My Uncle Chuck died last month. He was 91. He had bombed Italy and Berlin in WWII and afterward, was an angry man prone to fistfights, even into his 80s. For years we were estranged, but softened by age, we made a new relationship and rarely mentioned the past. I visited when I could. We talked by phone regularly. When it came, death was as he’d hoped: at home and swift. I was holding his hand when he took his last breath.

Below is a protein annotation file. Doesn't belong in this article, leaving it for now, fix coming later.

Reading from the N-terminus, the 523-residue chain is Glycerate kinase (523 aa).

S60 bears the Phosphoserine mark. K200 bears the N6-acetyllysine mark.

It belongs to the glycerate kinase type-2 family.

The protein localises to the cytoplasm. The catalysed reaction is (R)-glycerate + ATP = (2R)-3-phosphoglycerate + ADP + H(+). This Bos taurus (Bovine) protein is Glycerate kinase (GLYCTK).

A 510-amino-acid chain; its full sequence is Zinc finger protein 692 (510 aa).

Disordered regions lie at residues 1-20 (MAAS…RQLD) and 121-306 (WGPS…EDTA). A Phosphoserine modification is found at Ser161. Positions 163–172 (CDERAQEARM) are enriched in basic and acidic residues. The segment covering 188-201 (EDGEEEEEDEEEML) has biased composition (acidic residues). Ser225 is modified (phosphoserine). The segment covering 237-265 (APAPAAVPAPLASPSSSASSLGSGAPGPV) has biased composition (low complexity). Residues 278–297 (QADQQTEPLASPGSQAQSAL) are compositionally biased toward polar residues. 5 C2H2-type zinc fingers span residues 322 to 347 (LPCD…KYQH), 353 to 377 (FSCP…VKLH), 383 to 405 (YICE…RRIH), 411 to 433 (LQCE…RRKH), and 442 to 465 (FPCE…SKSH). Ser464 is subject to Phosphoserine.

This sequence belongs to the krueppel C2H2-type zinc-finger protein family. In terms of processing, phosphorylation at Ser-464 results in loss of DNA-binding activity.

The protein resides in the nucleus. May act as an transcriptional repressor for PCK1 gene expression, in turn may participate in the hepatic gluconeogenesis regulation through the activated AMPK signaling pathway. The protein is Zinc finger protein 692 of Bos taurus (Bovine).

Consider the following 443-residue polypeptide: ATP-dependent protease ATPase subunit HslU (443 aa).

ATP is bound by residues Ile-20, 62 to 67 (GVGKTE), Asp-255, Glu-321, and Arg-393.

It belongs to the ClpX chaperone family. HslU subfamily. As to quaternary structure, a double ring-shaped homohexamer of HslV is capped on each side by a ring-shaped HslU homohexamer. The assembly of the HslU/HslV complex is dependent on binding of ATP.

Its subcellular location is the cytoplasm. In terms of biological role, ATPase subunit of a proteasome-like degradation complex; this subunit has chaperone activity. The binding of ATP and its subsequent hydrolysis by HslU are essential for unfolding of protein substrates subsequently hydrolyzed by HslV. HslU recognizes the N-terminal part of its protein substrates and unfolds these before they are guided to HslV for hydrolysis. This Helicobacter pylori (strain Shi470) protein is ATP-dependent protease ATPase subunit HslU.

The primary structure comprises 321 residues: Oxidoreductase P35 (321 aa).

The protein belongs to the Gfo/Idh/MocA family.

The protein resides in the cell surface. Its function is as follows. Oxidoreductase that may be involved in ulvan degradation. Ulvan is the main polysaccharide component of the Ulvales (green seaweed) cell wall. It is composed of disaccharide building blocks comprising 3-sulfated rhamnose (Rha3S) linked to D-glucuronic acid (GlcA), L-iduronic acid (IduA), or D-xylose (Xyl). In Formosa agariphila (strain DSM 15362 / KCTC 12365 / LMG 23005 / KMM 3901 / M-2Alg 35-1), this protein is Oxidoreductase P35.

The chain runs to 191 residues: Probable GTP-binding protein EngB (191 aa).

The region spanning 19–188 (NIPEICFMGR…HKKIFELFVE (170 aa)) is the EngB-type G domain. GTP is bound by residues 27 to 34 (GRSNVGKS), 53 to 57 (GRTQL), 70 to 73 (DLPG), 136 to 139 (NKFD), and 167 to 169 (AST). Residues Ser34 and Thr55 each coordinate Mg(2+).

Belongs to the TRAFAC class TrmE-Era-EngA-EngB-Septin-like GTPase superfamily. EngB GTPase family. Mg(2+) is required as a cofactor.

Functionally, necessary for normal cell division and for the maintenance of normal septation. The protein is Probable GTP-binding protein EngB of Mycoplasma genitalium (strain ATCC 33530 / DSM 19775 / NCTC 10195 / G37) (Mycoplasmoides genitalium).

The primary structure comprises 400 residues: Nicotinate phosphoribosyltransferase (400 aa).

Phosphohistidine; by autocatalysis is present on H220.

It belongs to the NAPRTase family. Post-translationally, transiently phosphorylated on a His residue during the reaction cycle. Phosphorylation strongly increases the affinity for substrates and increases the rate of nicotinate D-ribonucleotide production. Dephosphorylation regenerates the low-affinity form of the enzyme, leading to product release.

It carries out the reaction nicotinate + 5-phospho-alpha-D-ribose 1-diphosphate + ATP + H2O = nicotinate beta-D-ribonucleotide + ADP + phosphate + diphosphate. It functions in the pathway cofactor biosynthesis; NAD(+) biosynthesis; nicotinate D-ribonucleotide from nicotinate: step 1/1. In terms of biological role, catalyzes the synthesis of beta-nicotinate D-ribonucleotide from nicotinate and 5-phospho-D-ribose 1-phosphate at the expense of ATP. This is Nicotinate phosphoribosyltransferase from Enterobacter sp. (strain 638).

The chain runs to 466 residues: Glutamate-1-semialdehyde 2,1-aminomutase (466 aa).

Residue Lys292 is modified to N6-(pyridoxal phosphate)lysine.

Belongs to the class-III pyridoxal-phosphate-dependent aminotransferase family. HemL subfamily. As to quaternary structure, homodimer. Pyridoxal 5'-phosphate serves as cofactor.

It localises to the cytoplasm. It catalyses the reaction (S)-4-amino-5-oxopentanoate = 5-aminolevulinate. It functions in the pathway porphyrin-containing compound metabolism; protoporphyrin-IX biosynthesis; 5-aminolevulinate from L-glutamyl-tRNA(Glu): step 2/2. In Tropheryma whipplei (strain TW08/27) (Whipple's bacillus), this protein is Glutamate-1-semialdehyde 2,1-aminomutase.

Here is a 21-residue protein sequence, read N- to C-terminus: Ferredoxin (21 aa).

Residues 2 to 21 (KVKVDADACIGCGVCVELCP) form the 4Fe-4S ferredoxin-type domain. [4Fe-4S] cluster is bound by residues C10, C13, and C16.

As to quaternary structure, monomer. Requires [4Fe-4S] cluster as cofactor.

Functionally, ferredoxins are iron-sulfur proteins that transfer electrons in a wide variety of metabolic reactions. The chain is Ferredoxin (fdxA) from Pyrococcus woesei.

Since the funeral and cleaning out his house, I’ve had trouble picking up where I left off. Death does that. It shifts the pieces. Nothing goes back the way it was. I kept wanting a way to honor him yet honor myself. Honor us. Uncle and niece, eldest siblings, people who do what needs to be done, crossword solvers. Last of a line. Forgivers.
I chose a new shiny sparkleball from my collection, and I’ve hung it like a lighthouse beacon out front, for Uncle Chuck. I’ll leave it up as long as I need to.